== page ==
Ferrari Team Principal Frederic Vasseur reveals it was entirely Carlos Sainz’s idea to implement the slowing tactics that secured him victory in the Singapore Grand Prix.
Ferrari took advantage of Red Bull’s unexpected slump at the Marina Bay Circuit to become the first side other than the reigning champions to win a race in 2023.
After being beaten by the Red Bulls from pole position in Monza, Sainz controlled matters expertly from the front in Singapore to claim Ferrari’s first win since last July,
Following Charles Leclerc’s admission that he opted for the Soft tyre at the start to try and get ahead of George Russell to protect his team-mate’s lead, Vasseur says the pre-race discussions at Ferrari centred around creating a comfortable buffer for Sainz.
“The plan was to help Carlos because we knew track position was crucial in Singapore and the best way to protect Carlos was also to have Charles behind him,” he explained.
“It was also why we asked at one stage Charles to slow down a little bit to protect from an undercut and that was the plan from Lap 1.”
However, Ferrari’s plan unravelled on Lap 20 when the Safety Car intervened, resulting in Leclerc losing two places when he was held slightly in his pit box for oncoming traffic.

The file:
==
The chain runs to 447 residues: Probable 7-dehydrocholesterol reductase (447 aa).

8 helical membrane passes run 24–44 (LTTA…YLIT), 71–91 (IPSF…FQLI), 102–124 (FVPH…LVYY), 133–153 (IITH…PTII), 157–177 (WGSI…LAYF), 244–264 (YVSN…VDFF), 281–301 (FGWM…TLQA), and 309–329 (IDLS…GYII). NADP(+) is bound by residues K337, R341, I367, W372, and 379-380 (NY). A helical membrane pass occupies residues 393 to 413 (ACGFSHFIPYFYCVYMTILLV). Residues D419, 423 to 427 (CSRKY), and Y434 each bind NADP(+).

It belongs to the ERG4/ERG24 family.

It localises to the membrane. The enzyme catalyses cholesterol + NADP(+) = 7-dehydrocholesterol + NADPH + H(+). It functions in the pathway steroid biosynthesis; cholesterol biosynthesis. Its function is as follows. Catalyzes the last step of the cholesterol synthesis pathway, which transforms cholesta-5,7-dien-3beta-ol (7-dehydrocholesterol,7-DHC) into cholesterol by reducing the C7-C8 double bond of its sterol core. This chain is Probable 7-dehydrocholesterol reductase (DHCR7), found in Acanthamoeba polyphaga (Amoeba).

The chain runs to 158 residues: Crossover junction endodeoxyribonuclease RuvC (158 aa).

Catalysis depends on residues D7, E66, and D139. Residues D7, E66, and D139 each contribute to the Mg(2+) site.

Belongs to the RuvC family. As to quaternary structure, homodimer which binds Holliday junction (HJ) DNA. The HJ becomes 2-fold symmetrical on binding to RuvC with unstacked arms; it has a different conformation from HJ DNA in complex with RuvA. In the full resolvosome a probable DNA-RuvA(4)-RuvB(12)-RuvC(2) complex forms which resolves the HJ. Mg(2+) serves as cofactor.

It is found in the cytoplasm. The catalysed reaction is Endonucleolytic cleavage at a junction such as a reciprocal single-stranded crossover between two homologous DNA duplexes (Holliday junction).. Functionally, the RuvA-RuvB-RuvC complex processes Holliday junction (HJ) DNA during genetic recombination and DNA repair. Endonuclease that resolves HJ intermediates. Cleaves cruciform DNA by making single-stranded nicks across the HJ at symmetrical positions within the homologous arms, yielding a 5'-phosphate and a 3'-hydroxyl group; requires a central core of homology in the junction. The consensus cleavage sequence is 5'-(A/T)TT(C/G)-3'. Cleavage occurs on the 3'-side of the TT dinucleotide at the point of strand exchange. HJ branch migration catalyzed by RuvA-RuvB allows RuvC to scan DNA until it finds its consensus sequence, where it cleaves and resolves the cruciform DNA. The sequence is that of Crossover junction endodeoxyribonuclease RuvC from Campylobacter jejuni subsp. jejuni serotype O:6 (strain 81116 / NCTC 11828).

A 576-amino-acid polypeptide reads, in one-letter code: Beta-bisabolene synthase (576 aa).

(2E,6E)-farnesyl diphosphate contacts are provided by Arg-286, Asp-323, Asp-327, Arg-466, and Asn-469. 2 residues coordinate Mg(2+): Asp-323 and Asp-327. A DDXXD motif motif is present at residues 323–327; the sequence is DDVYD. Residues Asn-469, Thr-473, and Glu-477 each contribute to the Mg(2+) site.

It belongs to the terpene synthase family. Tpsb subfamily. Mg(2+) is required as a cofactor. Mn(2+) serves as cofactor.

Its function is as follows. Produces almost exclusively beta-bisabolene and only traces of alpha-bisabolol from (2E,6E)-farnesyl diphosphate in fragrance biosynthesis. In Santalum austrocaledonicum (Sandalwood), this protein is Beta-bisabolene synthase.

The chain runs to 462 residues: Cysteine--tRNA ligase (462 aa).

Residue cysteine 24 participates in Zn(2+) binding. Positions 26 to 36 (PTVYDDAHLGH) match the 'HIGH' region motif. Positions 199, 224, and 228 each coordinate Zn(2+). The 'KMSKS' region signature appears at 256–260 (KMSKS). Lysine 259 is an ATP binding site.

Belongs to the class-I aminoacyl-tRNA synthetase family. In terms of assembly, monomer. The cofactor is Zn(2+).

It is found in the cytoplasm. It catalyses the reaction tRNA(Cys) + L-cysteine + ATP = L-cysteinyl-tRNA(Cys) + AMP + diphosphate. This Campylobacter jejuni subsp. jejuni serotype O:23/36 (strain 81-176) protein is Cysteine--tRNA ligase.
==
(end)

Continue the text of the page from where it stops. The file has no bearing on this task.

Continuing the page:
While Sainz appeared to have a handle on proceedings, a Virtual Safety Car on Lap 44 granted the opportunity for Mercedes to make a late assault on the victory by pitting its drivers for a new set of Medium tyres.
Despite Russell and Lewis Hamilton catching up to the back of Lando Norris, the Mercedes drivers couldn’t find a way past the McLaren.
Sainz revealed after the race that he had purposely backed up to give Norris DRS to defend, with Vasseur disclosing that the Spaniard formulated the plan himself.
“It was the idea of Carlos,” he admitted. “I don’t want to say it’s obvious, but he knew he was more at risk with Mercedes than with Norris.
“With Norris we had the same tyres, and almost the same pace from the Lap 1. We were not really at risk with Norris except if we lost the tyres, so it was a clever move from Carlos to keep Norris into the DRS.”
Having secured his first pole and podium of the year in Italy, Sainz expressed ahead of last weekend that he had always been “at one” with Ferrari’s troublesome SF-23 car.
Vasseur believes that Sainz has made considerable progress across the last two race weekends, underlining that he has been immediately on the pace from the outset.
“The last two weekends I think he did a very good step forward, also into the preparation of the weekend,” Vasseur acknowledged.
“The biggest difference is that he is ready from lap one of FP1. Zandvoort was also the same – although he didn’t do FP1 [at the Dutch GP] we had the rookie FP1, but from lap one FP2 he was there and it’s the best way to prepare the quali.
“If you don’t have so many sets of tyres, it means that if you are starting the weekend a step backwards, then you have to overshoot the limit. And also, for the team, in terms of preparation, it’s the best approach you can have.”